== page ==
At Cronulla Veterinary Clinic, your pet’s health and comfort is very important to us.
In the past, we have written about the importance of properly examining, diagnosing and treating dental disease for our pets, keep them healthy and pain-free.
When we get a painful tooth, we go to the dentist straight away and can indicate which tooth hurts. The dentist will then diagnose the problem to treat the sore tooth.
Our pets can’t tell us that they have painful teeth, and will usually keep eating regardless, and they rarely show signs of pain even when we know they have painful dental disease.
When we give our patients a check-up, specific problems can be recognised in consult, such as:
- Bad breath,
- Gingivitis (a red rim along the gumline),
- Tartar or calculus build up on the teeth (NB: the tartar we can see above the gum line is the most visible but least important in the dental disease process, we can’t check below the gumline without anaesthetising the patient first),
- Wobbly teeth,
- Discoloured teeth,
- Teeth crown fractures, with or without exposure of the living pulp,
- Missing teeth (the question is: are they missing? Are they present under the gumline but not erupted (this can cause serious complications!) or has the crown fractured off and has the gum grown over the root?)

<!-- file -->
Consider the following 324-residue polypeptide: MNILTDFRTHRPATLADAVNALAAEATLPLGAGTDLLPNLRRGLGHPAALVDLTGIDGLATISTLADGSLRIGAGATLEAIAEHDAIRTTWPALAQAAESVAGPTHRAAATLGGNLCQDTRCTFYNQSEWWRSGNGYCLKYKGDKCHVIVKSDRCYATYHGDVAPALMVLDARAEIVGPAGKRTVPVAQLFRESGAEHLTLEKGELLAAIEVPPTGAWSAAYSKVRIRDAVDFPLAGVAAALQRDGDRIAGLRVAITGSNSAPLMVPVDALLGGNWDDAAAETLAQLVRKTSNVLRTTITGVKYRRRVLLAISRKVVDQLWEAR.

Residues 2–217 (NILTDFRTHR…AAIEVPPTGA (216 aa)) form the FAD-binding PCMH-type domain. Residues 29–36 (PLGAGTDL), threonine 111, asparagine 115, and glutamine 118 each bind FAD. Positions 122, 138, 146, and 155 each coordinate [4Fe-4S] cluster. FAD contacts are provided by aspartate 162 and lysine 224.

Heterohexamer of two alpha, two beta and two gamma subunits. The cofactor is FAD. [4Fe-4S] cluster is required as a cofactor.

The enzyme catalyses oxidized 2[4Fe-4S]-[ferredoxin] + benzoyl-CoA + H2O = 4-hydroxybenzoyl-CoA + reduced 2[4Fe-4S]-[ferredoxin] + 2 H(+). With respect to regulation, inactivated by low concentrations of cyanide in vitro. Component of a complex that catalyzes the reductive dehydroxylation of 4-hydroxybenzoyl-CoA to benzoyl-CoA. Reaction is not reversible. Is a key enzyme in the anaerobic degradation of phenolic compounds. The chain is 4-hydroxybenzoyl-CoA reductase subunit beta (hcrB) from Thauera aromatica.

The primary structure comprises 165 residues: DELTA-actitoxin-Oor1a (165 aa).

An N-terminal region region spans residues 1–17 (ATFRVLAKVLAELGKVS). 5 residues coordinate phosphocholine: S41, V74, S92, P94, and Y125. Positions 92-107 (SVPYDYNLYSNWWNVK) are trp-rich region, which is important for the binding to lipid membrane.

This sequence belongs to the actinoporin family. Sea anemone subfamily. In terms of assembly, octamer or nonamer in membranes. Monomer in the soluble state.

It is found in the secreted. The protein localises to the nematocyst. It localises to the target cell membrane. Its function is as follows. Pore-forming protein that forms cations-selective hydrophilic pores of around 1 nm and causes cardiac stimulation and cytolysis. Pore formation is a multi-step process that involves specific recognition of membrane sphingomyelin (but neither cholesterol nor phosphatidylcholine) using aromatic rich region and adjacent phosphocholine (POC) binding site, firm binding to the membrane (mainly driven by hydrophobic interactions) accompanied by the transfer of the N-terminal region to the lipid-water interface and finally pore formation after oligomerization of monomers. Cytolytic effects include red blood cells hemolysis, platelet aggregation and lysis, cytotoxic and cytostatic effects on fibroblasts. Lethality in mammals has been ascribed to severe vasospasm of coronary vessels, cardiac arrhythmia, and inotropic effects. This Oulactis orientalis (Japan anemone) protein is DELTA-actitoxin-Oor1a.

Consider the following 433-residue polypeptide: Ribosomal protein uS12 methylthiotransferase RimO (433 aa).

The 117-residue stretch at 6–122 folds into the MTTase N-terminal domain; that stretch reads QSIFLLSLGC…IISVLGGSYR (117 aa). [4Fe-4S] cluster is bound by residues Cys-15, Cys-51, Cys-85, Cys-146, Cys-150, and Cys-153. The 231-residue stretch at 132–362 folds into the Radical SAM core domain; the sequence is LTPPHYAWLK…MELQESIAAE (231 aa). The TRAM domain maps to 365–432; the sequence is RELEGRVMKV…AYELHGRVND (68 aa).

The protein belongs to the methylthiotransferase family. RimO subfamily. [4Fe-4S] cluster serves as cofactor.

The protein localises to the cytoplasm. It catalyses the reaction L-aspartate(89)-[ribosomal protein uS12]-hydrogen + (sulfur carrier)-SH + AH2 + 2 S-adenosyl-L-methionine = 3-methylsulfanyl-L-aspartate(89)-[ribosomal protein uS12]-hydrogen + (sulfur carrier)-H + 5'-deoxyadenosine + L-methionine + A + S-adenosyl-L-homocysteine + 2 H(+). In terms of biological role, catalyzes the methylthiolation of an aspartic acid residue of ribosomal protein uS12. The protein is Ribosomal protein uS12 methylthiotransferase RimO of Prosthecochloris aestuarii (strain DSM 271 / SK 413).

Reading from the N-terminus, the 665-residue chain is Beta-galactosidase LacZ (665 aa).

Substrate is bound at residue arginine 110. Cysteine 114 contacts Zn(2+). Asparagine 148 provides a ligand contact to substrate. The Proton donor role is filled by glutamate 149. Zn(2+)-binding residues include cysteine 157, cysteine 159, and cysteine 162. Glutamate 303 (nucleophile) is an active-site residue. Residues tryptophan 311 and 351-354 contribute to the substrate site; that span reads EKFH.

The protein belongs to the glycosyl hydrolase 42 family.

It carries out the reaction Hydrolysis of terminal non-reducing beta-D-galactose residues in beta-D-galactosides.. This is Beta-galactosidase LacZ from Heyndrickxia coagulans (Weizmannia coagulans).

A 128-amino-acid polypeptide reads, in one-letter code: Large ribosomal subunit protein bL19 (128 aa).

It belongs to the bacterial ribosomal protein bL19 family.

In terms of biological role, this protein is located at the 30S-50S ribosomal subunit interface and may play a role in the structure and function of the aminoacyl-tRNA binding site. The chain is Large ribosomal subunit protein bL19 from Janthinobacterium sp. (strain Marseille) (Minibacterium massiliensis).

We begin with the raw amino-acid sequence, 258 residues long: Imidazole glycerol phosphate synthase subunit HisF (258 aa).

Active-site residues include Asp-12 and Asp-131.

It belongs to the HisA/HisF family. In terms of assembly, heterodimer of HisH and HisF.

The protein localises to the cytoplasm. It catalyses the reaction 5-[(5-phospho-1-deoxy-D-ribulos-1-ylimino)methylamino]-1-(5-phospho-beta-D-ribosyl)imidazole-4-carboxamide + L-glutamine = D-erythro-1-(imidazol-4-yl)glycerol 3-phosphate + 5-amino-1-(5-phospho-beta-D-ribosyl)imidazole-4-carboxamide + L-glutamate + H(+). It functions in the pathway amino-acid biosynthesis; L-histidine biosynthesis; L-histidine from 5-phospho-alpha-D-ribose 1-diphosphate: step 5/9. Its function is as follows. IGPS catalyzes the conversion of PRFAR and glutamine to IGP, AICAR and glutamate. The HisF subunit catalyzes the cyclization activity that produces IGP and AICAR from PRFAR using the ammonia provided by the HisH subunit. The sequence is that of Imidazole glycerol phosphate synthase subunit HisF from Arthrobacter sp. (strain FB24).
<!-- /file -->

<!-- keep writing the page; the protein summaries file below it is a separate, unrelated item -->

- Resorptive lesions on crowns can sometimes be seen,
- Orthodontic problems in young patients (baby teeth),
- Swellings in the mouth or on the face, draining tracts, nasal discharge etc.
Other problems can only be found when a thorough examination under general anaesthetic takes place.
Teeth are made up of crowns, the visible part of the tooth, covered in strong enamel, and roots, the invisible part of the tooth, embedded in the jaw bone. Most of the tooth (about 2/3) therefore is hidden beneath the gum-line. Studies have shown that in pets with visible dental disease, dental radiographs reveal more undetected problems in about 50% of cases. That means more painful teeth that otherwise would not have been picked up!
The same studies even showed that in pets with otherwise normal looking teeth, dental x-rays revealed painful dental disease in more than 25% of dog patients and more than 40% of cat patients.
Cats, in particular, suffer from tooth resorptive lesions which are painful, and invisible when under the gumline.
The current recommendations are to provide our pets with oral examinations, cleanings and dental x-rays once a year. As our pets age faster than humans, every year our pet ages is 5-7 human years to us. Our dentist checks our teeth with x-rays not only when we complain about a sore tooth, but as a screening test for early disease every couple of years.
At Cronulla Veterinary Clinic, we can offer fast, accurate digital dental radiography. As a special promotion, we will offer free complimentary dental radiographs with every dental booked in for the months of March and April 2019.
To book your dental, or for any other questions or concerns, please contact our friendly staff on 9527 2604.